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Half kitsune Yumeko resides in the Silent Winds Temple, where she is taught to hide her yokai nature. But Yumeko still casts the occasional illusion to cause mischief and bend the rules. Little does she know her yokai nature will be the very thing that may save her life. When the temple is attacked, and all within it but her are slain, she is asked to perform one final duty for the temple. Carry a piece of the Scroll of a Thousand Prayers to the Steel Feather Temple. And do not let it fall into the hands of those who would use it, for they would cast the world into darkness once more.
Yumeko is a clever and manipulative character. Her use of assumptions and miscommunication is done so artfully and her fox nature is charming. Though she has nothing but good intentions, lies continue to build throughout the story. Readers are left wondering just when everything is going to tip over and expose Yumeko’s truths. Yumeko is also such a contrast to the second main character Kage. Where Kage is cold and mission focused, Yumeko is sincere and curious about everything she encounters.
Kage’s character is one fraught with complications and a dark past. Taught to withstand pain and feel no emotion, Kage is the exact opposite of Yumeko. He does not understand the concept of kindness, and whenever Yumeko uses it to better their situation he is surprised it even works. The shadow clan has honed him into nothing more than a weapon. And knowing he seeks the very scroll piece Yumeko keeps hidden on her person, ups the tension anytime he comes close to discovering it.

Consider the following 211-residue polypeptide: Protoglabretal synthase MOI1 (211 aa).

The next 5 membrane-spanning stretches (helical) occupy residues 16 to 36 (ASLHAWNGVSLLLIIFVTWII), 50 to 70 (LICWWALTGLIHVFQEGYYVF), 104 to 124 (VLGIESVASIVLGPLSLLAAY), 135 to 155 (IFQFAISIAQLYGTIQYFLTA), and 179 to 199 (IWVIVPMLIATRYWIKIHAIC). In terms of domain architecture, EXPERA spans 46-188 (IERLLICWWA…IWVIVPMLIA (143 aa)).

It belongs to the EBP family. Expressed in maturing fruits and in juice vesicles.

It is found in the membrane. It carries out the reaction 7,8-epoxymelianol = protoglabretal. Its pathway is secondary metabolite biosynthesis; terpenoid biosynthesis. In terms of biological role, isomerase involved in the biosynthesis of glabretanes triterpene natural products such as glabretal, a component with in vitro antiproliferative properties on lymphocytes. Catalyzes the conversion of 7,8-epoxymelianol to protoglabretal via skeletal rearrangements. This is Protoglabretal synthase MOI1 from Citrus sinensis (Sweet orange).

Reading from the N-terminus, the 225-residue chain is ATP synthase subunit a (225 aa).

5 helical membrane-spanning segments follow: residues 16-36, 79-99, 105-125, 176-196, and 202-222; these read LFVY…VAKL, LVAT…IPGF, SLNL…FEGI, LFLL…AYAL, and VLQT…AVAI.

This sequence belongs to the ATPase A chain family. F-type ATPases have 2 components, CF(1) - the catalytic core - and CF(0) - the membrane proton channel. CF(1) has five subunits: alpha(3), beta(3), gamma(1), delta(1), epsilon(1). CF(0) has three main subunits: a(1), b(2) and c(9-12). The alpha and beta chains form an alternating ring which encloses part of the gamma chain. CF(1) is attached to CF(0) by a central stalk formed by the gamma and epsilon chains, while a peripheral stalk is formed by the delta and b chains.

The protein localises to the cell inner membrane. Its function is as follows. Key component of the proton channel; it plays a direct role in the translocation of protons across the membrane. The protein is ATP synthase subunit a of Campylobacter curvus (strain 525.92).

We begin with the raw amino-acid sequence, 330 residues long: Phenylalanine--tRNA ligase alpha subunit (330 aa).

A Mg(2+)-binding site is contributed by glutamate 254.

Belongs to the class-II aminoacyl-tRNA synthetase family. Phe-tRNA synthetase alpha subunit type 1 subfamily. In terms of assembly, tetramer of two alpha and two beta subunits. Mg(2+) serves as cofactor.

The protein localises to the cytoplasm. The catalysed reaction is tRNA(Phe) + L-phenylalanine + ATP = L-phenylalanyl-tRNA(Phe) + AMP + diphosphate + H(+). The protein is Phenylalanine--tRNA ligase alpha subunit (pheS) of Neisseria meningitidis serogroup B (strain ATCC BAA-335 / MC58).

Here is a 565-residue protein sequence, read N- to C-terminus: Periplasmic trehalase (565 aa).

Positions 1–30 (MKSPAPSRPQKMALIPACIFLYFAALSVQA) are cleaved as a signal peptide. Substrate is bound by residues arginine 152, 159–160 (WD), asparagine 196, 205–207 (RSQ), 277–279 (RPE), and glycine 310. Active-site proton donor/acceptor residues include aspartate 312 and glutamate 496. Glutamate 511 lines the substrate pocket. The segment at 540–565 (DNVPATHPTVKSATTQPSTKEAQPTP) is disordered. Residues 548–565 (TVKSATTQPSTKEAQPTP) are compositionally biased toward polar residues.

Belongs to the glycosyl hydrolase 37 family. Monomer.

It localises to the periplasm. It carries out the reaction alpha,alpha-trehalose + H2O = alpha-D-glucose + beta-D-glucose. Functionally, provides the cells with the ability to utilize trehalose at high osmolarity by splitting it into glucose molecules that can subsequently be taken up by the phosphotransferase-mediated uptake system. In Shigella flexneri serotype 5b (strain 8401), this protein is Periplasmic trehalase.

The Japanese mythology brought to life through Shadow of the Fox was fascinating. The world of demons, magic, lore, and samurai was enchanting. The use of the Japanese language within the context of dialogue was wonderful. Listening to the audiobook made it all the more enjoyable as I can guarantee I would not have pronounced the words correctly, even though phonetically I recognized a few. And the audiobook narrators did a fantastic job bringing the characters to life.
I did find the use of honor and explaining its importance overused. While I understand Yumeko is new to the outside world, and the significance, or lack thereof, for certain castes to bind themselves by honor, she’s clever. It only needs to be explained in detail once. It also seemed to be the caveat to plot points, and a surefire way of making characters move in directions the author wanted them to. I needed a bit more variety.
Shadow of the Fox has a wonderful cast of characters to follow. The blend of personalities and moral codes brought together makes for an interesting story. Julie Kawaga built a world of Japanese mythology that explored the darker side of magic and demons, while still maintaining a young adult fantasy tone. I am curious to see where the story goes, as much is left to accomplish at the end of book one and I will for sure be reading book two.
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